Waiting game for Penticton businesses affected by fire

A dozen downtown businesses are still waiting to see the damage caused by a fire on Wednesday.

Penticton Fire Rescue crews work to put out a fire hot spot at the back of the building at 219 Main Street the morning of Sept. 30. The structure houses Fibonacci Cafe and Hooked on Books as well as several upstairs offices. Investigators are currently on scene trying to determine the cause of the fire.

Penticton Fire Rescue crews work to put out a fire hot spot at the back of the building at 219 Main Street the morning of Sept. 30. The structure houses Fibonacci Cafe and Hooked on Books as well as several upstairs offices. Investigators are currently on scene trying to determine the cause of the fire.

A dozen downtown businesses are still waiting to see the damage caused by a fire on Wednesday.

“If it was our choice we would definitely be reopening. Fibonacci’s has been our lives for the past decade, so it would be very hard to walk away from,” said co-owner Trisha Paseska, who is still waiting on the decision if the building will get repaired or torn down. “There are so many memories, events, memorable visitors and stories that have been made there, and many more to come. The fire is a shock to everyone and may take a few months to recover, but it will come back even stronger when it reopens.”

The cause of a morning fire in the 200-block of Main Street on Sept. 30 remains undetermined at press time. Investigators were still at the scene the day after the fire which closed the ground-floor tenants, Hooked on Books and Fibonacci Roastery and Café along with 10 second-floor offices. Those business owners were all left trying to find ways to continue serving their respective clients as best they could following the fire.

No one has yet been allowed inside as crews inspect the structural integrity of the building which was constructed in 1946, and search for a cause.

“I haven’t had access to the building myself, nor have I been able to view it inside, nor have I been told what the cause was,” said Nikos Theodosakis, who owns the buildings and watched the efforts of firefighters from across the street that morning. “So right now anything would be a guess, but the fire department have been very helpful they were excellent yesterday (Sept. 30).”

Fortunately, unlike many other downtown buildings, there were no residential units upstairs and no one was inside.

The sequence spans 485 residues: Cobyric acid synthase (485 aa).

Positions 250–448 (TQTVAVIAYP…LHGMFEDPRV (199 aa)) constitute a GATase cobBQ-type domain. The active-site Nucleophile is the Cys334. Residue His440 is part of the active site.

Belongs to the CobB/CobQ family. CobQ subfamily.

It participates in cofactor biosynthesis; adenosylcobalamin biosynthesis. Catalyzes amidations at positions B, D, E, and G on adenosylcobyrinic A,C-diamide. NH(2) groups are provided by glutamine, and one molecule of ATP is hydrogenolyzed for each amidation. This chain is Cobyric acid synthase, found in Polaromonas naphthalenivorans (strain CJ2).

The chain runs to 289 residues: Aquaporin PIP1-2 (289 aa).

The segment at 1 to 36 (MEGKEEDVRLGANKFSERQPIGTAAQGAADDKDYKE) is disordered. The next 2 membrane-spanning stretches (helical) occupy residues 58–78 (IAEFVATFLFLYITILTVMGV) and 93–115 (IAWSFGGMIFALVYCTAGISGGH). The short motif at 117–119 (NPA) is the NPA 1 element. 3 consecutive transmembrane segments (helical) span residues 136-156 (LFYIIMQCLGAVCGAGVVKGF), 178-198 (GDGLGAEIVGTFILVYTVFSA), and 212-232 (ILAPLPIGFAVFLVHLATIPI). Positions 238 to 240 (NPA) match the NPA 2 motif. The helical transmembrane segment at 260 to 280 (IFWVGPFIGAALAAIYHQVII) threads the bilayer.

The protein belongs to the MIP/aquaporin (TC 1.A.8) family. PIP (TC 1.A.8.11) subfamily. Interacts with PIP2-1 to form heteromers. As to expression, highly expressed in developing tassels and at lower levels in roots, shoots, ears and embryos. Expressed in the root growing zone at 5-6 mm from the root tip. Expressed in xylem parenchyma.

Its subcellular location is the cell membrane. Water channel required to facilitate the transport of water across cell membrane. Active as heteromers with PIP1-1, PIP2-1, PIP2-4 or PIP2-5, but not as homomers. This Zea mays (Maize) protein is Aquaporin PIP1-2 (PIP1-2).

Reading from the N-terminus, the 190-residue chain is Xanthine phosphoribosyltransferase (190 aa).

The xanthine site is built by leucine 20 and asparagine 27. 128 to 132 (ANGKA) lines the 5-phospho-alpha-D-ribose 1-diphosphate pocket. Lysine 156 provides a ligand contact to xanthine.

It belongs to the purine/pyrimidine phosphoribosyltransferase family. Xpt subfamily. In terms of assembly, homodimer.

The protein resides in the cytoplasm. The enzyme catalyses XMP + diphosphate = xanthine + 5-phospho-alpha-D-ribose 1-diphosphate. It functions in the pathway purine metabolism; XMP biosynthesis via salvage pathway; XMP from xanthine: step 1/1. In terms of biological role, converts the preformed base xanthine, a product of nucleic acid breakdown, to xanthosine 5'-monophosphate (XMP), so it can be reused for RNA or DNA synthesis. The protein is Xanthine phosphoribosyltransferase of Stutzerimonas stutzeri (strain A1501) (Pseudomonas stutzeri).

The initial report of a structure fire came in at 4:42 a.m. at which time two trucks and six firefighters responded.

“They had some visible smoke in the Hooked on Books and when they investigated they found they had fire in the floor space between the first and second floor,” said deputy fire chief Dave Spalding. “It eventually extended into the offices in the second floor. They were able to get control of it in the Delta Charlie corner, which is the north west corner, so we made a stop of it and got the building broken open.”

Firefighters remained on scene until early afternoon mopping up the hotspots caused mainly by the sawdust insulation. At one point nearly 30 firefighters were on scene and shortly afterwards fire investigator Ken Barbour began searching for clues to a possible cause.

The majority of the firefighting efforts were concentrated at the back of the building and on the roof where smoke continued to escape and flames could occasionally be seen through the upstairs window into the late morning.

Marcel Zubriski and wife Judy, who operate Hooked on Books, are also waiting to see the extent of the damage.

“Everybody is in the same boat… Everybody is at a standstill until they know it’s structurally sound and safe to go in there,” said Marcel.

“We’re endeavouring to get the (telephone) lines transferred over to our residence so people can call our regular number and another line so we can answer people’s questions and get them their book orders as best we can. We’re still in business.”

Someone else left scrambling to provide immediate assistance to clients is Nicholas Vincent, who owns WebZen Design (formerly Shadowfax Communications).

His Main Street office contained web servers that ran a number of his customer’s websites. In a message to his clients he wrote: “the effect to our server infrastructure is totaled and is unlikely they will be online again within a week, if at all.”

He estimated about 30 to 50 per cent of those who subscribe to his services were impacted which included mainly clients in the Okanagan, a few in the United Sates and a couple overseas.

“They range from small businesses to personal websites,” said Vincent who is looking after some of his customers from the Cowork Penticton location he runs with wife Jennifer. “We have off site backup and I have some degree of contingency plan in place which I’m working through now and talking to all of my clients to see what the best way forward is. Basically, I have a few blanket-type fixes I can put into place to get about 70 per cent of services back but for most clients it’s a case-by-case issue.”

He estimated the value of the hardware in the office at about $15,000. Having owned the business, which actually began at that location over a decade ago, for 14 months, Vincent said he will probably move to a new office in the future.

At this point it’s not known when owners will be allowed inside.



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